San Francisco

Orlando Shooting Front and Center at San Francisco Pride's Pink Triangle

In the wake of the recent Orlando shootings, a Pink Triangle, brightening up the Twin Peaks in clear view of the Castro district and downtown San Francisco, took on a special meaning Saturday.

More than 300 volunteers – a record turnout, organizers said – helped set up the one-acre installation, which reminds people of “what can happen when hatred and bigotry are allowed to become law.” Although the Pink Triangle honors homosexuals who were persecuted in Nazi Germany, the 49 people killed and 53 injured at a gay nightclub, Pulse, on June 12 shared the spotlight Saturday.

The Pink Triangle represents a “very sad part of gay history,” said Patrick Carney, the event’s founder.

“We try to remember the hatred of the past, but we also try to illustrate that we are not out of the woods yet as Orlando so vividly illustrates,” he said.

Although San Francisco Pride begins with a somber note Saturday, the bloodshed in Orlando shows that people “have to be more vigilant than ever,” Carney said.

He continued: “We have been awarded many rights in the last couple of years, but, still, some states are trying to take away those rights. You can be married on a Saturday … and then fired on a Monday when you go to work.”

Carney stressed that the Pink Triangle is a way to raise awareness about discrimination meted out not only to homosexuals, but also Latinos and other minority communities.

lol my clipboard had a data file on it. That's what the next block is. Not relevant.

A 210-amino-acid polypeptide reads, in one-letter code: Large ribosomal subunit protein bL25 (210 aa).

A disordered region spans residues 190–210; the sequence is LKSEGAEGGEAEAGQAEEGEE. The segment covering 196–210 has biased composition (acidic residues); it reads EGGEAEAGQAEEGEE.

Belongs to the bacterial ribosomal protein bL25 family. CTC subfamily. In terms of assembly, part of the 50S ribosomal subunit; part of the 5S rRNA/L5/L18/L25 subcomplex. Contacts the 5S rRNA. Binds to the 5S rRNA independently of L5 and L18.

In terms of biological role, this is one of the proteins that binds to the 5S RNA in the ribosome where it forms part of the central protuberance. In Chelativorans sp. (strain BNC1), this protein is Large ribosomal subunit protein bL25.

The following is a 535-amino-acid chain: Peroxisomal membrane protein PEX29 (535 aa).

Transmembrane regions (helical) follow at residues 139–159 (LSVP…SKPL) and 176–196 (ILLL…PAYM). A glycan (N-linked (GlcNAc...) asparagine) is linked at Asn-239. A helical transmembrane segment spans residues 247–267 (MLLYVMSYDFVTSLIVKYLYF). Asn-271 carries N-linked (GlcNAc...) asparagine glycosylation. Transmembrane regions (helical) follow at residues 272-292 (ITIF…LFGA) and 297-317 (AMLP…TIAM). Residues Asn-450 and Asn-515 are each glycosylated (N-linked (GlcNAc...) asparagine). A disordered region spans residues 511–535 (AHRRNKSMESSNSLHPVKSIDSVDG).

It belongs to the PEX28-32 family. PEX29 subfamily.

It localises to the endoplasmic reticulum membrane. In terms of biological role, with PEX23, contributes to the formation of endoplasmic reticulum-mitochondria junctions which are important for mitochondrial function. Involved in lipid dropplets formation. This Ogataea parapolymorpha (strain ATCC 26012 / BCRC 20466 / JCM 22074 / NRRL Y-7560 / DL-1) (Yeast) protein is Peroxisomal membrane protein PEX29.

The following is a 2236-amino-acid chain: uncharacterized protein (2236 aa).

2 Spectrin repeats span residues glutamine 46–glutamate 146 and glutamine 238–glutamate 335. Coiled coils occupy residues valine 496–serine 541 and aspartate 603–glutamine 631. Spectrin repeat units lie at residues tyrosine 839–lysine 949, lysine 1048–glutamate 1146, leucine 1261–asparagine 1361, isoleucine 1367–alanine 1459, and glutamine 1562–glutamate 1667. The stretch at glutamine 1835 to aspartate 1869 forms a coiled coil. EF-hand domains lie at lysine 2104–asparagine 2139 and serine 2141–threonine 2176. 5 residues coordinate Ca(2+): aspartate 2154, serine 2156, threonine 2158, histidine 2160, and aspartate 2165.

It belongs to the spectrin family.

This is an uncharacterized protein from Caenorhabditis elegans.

Senator Mark Leno, Assemblymen Phil Ting and David Chiu, and supervisors Scott Wiener and David Campos were among those who attended the 10 a.m. ceremony, which included a performance of John Lennon’s “Imagine.”

According to Leno, Omar Mateen’s actions in Orlando forced people to introspect and “engendered greater support from unlikely corner for our community.”

Although “mournful for everyone who died” and “prayerful for everyone who survived and are recovering,” Leno encouraged attendees, “Let’s not make this more than one sick, crazy person.”

Pride festivities kicked off Friday with the Trans March, which attracted a large crowd. The tone turned sour, however, when city and state leaders took the mic at Dolores Park to talk about legislative support for the community. Leno was booed off the stage and security personnel hurried Mayor Ed Lee to his car.

With hundreds of thousands of people pouring into San Francisco for Pride festivities, the San Francisco Department of Public Health advised people Friday to get vaccinated after the State Department of Health announced an outbreak of meningococcal disease.  

Security has been beefed up for the weekend and San Francisco Police Department Deputy Chief Michael Redmond said plain-clothes officers will be stationed at all venues and Pride-related events.

Black Lives Matter Bay Area organizers on Friday said they were withdrawing as Grand Marshals for Sunday's Pride Parade in response to the increased police presence and security measures.

Several security check points have been set up around Civic Center Plaza, police said. Large bags and purses are banned and everyone will have to walk through a metal detector to enter the festival.

The city said there are no known threats to Pride weekend. Officials are asking eveyrone who will be in the city this weekend to sign up for emergency alerts by texting "alertsf" to 888-777.

The Dyke March starts at 6 p.m. Saturday 18th and Dolores streets.

For more information on the Pride Parade and street closures, visit

NBC Bay Area's Michelle Roberts and Bay City News contributed to this report.

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